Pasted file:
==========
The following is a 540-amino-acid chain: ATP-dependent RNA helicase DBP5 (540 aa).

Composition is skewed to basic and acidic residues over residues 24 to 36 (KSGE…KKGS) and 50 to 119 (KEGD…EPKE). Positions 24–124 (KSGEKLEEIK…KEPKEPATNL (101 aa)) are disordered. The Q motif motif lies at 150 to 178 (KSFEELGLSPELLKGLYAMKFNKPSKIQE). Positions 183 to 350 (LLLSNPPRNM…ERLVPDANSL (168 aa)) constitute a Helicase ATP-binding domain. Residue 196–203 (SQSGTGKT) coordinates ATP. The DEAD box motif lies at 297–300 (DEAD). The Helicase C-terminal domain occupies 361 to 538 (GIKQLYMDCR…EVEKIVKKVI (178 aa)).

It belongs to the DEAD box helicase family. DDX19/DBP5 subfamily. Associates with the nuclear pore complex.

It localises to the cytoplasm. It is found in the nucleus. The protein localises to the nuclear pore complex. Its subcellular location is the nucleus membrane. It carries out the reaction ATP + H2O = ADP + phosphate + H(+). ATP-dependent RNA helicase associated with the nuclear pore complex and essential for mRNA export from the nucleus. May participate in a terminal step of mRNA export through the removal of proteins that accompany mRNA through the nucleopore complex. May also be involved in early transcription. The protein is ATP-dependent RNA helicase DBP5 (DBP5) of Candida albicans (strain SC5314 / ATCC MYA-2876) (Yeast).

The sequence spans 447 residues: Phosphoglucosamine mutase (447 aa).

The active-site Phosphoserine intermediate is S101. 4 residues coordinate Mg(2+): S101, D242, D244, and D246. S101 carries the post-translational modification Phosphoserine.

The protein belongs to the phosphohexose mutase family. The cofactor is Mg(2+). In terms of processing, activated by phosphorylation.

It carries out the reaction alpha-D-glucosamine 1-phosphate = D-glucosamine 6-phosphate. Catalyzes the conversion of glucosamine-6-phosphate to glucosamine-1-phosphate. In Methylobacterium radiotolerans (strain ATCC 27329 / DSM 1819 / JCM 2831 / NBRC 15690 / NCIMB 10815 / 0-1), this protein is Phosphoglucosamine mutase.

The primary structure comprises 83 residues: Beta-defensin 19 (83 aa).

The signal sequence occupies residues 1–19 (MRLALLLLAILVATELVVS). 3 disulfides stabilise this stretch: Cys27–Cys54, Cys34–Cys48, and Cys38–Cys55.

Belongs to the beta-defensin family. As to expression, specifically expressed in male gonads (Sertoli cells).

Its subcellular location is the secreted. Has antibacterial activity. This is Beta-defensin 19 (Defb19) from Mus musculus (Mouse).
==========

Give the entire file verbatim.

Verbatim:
The following is a 540-amino-acid chain: ATP-dependent RNA helicase DBP5 (540 aa).

Composition is skewed to basic and acidic residues over residues 24 to 36 (KSGE…KKGS) and 50 to 119 (KEGD…EPKE). Positions 24–124 (KSGEKLEEIK…KEPKEPATNL (101 aa)) are disordered. The Q motif motif lies at 150 to 178 (KSFEELGLSPELLKGLYAMKFNKPSKIQE). Positions 183 to 350 (LLLSNPPRNM…ERLVPDANSL (168 aa)) constitute a Helicase ATP-binding domain. Residue 196–203 (SQSGTGKT) coordinates ATP. The DEAD box motif lies at 297–300 (DEAD). The Helicase C-terminal domain occupies 361 to 538 (GIKQLYMDCR…EVEKIVKKVI (178 aa)).

It belongs to the DEAD box helicase family. DDX19/DBP5 subfamily. Associates with the nuclear pore complex.

It localises to the cytoplasm. It is found in the nucleus. The protein localises to the nuclear pore complex. Its subcellular location is the nucleus membrane. It carries out the reaction ATP + H2O = ADP + phosphate + H(+). ATP-dependent RNA helicase associated with the nuclear pore complex and essential for mRNA export from the nucleus. May participate in a terminal step of mRNA export through the removal of proteins that accompany mRNA through the nucleopore complex. May also be involved in early transcription. The protein is ATP-dependent RNA helicase DBP5 (DBP5) of Candida albicans (strain SC5314 / ATCC MYA-2876) (Yeast).

The sequence spans 447 residues: Phosphoglucosamine mutase (447 aa).

The active-site Phosphoserine intermediate is S101. 4 residues coordinate Mg(2+): S101, D242, D244, and D246. S101 carries the post-translational modification Phosphoserine.

The protein belongs to the phosphohexose mutase family. The cofactor is Mg(2+). In terms of processing, activated by phosphorylation.

It carries out the reaction alpha-D-glucosamine 1-phosphate = D-glucosamine 6-phosphate. Catalyzes the conversion of glucosamine-6-phosphate to glucosamine-1-phosphate. In Methylobacterium radiotolerans (strain ATCC 27329 / DSM 1819 / JCM 2831 / NBRC 15690 / NCIMB 10815 / 0-1), this protein is Phosphoglucosamine mutase.

The primary structure comprises 83 residues: Beta-defensin 19 (83 aa).

The signal sequence occupies residues 1–19 (MRLALLLLAILVATELVVS). 3 disulfides stabilise this stretch: Cys27–Cys54, Cys34–Cys48, and Cys38–Cys55.

Belongs to the beta-defensin family. As to expression, specifically expressed in male gonads (Sertoli cells).

Its subcellular location is the secreted. Has antibacterial activity. This is Beta-defensin 19 (Defb19) from Mus musculus (Mouse).